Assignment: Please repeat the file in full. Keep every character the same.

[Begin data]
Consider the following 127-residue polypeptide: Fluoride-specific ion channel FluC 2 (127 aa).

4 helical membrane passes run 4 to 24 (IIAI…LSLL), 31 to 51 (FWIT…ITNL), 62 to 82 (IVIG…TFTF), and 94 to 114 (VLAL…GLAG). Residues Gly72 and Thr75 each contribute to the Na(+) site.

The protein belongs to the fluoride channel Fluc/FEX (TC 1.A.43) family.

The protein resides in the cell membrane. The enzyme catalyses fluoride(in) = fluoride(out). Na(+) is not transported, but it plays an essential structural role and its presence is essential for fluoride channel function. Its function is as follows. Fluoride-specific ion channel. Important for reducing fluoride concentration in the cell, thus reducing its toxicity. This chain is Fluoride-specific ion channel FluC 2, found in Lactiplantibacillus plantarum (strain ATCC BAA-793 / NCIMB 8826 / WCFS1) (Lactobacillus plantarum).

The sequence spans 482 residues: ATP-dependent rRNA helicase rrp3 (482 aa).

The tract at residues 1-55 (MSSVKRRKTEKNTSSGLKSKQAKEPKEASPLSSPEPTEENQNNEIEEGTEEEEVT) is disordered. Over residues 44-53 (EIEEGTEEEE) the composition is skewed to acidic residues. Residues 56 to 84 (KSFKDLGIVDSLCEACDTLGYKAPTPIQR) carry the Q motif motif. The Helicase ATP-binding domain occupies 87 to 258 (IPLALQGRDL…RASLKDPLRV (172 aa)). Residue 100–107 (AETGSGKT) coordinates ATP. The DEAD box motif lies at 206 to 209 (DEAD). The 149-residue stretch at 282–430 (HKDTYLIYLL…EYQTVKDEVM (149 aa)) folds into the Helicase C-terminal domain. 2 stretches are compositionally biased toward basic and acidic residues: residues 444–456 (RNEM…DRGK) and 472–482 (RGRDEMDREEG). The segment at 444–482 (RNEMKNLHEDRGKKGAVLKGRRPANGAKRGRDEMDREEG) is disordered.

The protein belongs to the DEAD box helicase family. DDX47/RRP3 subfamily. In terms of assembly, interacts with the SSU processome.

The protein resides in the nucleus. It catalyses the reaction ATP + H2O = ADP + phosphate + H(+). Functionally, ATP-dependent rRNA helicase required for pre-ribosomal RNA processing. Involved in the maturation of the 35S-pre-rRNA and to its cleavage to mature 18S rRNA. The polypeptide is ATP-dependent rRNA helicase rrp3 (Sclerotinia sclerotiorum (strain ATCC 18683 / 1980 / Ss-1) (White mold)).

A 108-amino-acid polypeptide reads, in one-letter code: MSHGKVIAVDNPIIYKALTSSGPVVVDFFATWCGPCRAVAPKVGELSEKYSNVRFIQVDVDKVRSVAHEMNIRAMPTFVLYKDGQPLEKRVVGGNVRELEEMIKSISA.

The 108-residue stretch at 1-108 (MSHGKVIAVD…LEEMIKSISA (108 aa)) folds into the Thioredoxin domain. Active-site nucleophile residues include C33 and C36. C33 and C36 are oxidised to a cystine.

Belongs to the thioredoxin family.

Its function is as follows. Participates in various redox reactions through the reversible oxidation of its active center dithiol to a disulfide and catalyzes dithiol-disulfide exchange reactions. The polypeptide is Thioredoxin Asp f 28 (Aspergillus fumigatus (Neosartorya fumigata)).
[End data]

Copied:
Consider the following 127-residue polypeptide: Fluoride-specific ion channel FluC 2 (127 aa).

4 helical membrane passes run 4 to 24 (IIAI…LSLL), 31 to 51 (FWIT…ITNL), 62 to 82 (IVIG…TFTF), and 94 to 114 (VLAL…GLAG). Residues Gly72 and Thr75 each contribute to the Na(+) site.

The protein belongs to the fluoride channel Fluc/FEX (TC 1.A.43) family.

The protein resides in the cell membrane. The enzyme catalyses fluoride(in) = fluoride(out). Na(+) is not transported, but it plays an essential structural role and its presence is essential for fluoride channel function. Its function is as follows. Fluoride-specific ion channel. Important for reducing fluoride concentration in the cell, thus reducing its toxicity. This chain is Fluoride-specific ion channel FluC 2, found in Lactiplantibacillus plantarum (strain ATCC BAA-793 / NCIMB 8826 / WCFS1) (Lactobacillus plantarum).

The sequence spans 482 residues: ATP-dependent rRNA helicase rrp3 (482 aa).

The tract at residues 1-55 (MSSVKRRKTEKNTSSGLKSKQAKEPKEASPLSSPEPTEENQNNEIEEGTEEEEVT) is disordered. Over residues 44-53 (EIEEGTEEEE) the composition is skewed to acidic residues. Residues 56 to 84 (KSFKDLGIVDSLCEACDTLGYKAPTPIQR) carry the Q motif motif. The Helicase ATP-binding domain occupies 87 to 258 (IPLALQGRDL…RASLKDPLRV (172 aa)). Residue 100–107 (AETGSGKT) coordinates ATP. The DEAD box motif lies at 206 to 209 (DEAD). The 149-residue stretch at 282–430 (HKDTYLIYLL…EYQTVKDEVM (149 aa)) folds into the Helicase C-terminal domain. 2 stretches are compositionally biased toward basic and acidic residues: residues 444–456 (RNEM…DRGK) and 472–482 (RGRDEMDREEG). The segment at 444–482 (RNEMKNLHEDRGKKGAVLKGRRPANGAKRGRDEMDREEG) is disordered.

The protein belongs to the DEAD box helicase family. DDX47/RRP3 subfamily. In terms of assembly, interacts with the SSU processome.

The protein resides in the nucleus. It catalyses the reaction ATP + H2O = ADP + phosphate + H(+). Functionally, ATP-dependent rRNA helicase required for pre-ribosomal RNA processing. Involved in the maturation of the 35S-pre-rRNA and to its cleavage to mature 18S rRNA. The polypeptide is ATP-dependent rRNA helicase rrp3 (Sclerotinia sclerotiorum (strain ATCC 18683 / 1980 / Ss-1) (White mold)).

A 108-amino-acid polypeptide reads, in one-letter code: MSHGKVIAVDNPIIYKALTSSGPVVVDFFATWCGPCRAVAPKVGELSEKYSNVRFIQVDVDKVRSVAHEMNIRAMPTFVLYKDGQPLEKRVVGGNVRELEEMIKSISA.

The 108-residue stretch at 1-108 (MSHGKVIAVD…LEEMIKSISA (108 aa)) folds into the Thioredoxin domain. Active-site nucleophile residues include C33 and C36. C33 and C36 are oxidised to a cystine.

Belongs to the thioredoxin family.

Its function is as follows. Participates in various redox reactions through the reversible oxidation of its active center dithiol to a disulfide and catalyzes dithiol-disulfide exchange reactions. The polypeptide is Thioredoxin Asp f 28 (Aspergillus fumigatus (Neosartorya fumigata)).